Obama recommits to preserving Medicare in coming sequester battle
President Barack Obama reaffirmed his vow to protect Medicare in the fight over sequestration spending cuts last week.
“I believe the American people understand that yes, we need to … reduce the deficit, but it shouldn't just be on the backs of seniors,” Obama said in a Thursday address to Democratic members of the House of Representatives.
The clock is ticking on the two-month sequester extension enacted as part of January's fiscal cliff deal. On Tuesday, Obama asked Congress to extend the deadline again. This would give the White House and legislators more time to hammer out an agreement to avoid the automatic sequestration cuts – including a 2% reduction in Medicare reimbursements. Long-term care groups have protested any further reimbursement cuts.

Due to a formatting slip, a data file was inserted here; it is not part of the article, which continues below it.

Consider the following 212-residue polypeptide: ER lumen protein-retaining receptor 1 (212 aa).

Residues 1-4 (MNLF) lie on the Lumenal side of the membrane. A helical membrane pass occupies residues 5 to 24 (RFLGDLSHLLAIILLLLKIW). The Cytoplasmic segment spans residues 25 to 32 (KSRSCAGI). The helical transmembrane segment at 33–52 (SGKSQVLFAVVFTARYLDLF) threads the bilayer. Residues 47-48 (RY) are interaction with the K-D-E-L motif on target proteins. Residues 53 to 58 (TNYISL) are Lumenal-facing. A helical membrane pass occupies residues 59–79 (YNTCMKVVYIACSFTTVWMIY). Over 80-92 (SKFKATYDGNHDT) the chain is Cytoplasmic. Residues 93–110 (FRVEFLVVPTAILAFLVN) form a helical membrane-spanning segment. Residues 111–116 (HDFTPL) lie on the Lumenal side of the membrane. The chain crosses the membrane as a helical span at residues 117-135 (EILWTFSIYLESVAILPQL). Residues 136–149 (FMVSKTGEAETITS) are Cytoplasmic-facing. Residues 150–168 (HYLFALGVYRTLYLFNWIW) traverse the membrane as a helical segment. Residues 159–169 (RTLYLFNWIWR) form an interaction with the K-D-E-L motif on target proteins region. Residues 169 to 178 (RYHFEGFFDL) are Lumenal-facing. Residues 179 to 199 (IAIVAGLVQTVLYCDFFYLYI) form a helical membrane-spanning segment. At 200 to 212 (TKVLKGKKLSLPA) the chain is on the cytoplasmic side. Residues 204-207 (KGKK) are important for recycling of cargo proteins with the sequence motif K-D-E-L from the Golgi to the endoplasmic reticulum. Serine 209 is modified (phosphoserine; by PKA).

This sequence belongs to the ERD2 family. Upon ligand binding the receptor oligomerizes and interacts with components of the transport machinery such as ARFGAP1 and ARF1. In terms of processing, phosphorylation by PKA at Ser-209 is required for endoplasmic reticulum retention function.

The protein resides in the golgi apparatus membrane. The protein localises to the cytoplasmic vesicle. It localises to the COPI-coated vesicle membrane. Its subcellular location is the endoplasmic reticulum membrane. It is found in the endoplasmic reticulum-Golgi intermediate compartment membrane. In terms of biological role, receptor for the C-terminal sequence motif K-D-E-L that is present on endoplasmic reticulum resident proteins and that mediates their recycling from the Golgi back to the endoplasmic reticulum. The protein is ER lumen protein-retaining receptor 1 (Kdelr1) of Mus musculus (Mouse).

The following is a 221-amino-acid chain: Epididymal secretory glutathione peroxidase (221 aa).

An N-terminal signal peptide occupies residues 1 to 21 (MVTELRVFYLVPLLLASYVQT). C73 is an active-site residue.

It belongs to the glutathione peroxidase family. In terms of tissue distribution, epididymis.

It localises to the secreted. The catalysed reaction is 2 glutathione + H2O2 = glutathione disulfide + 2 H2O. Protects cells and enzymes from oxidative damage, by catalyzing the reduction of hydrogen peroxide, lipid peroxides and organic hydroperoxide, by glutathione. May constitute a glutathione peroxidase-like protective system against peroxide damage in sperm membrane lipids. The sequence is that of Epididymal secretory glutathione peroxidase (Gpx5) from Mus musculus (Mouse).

Obama told the lawmakers that their Republican colleagues would vie for deep entitlement cuts without raising taxes. In a column published Friday, Speaker of the House John Boehner seemed to confirm this, writing that the sequester should be replaced “not with further tax increases” but with spending reductions that will balance the budget within a decade.
To balance the budget in that 10-year-timeframe, the GOP has promised a proposed budget with radical cuts to Medicare, Medicaid and other entitlement programs.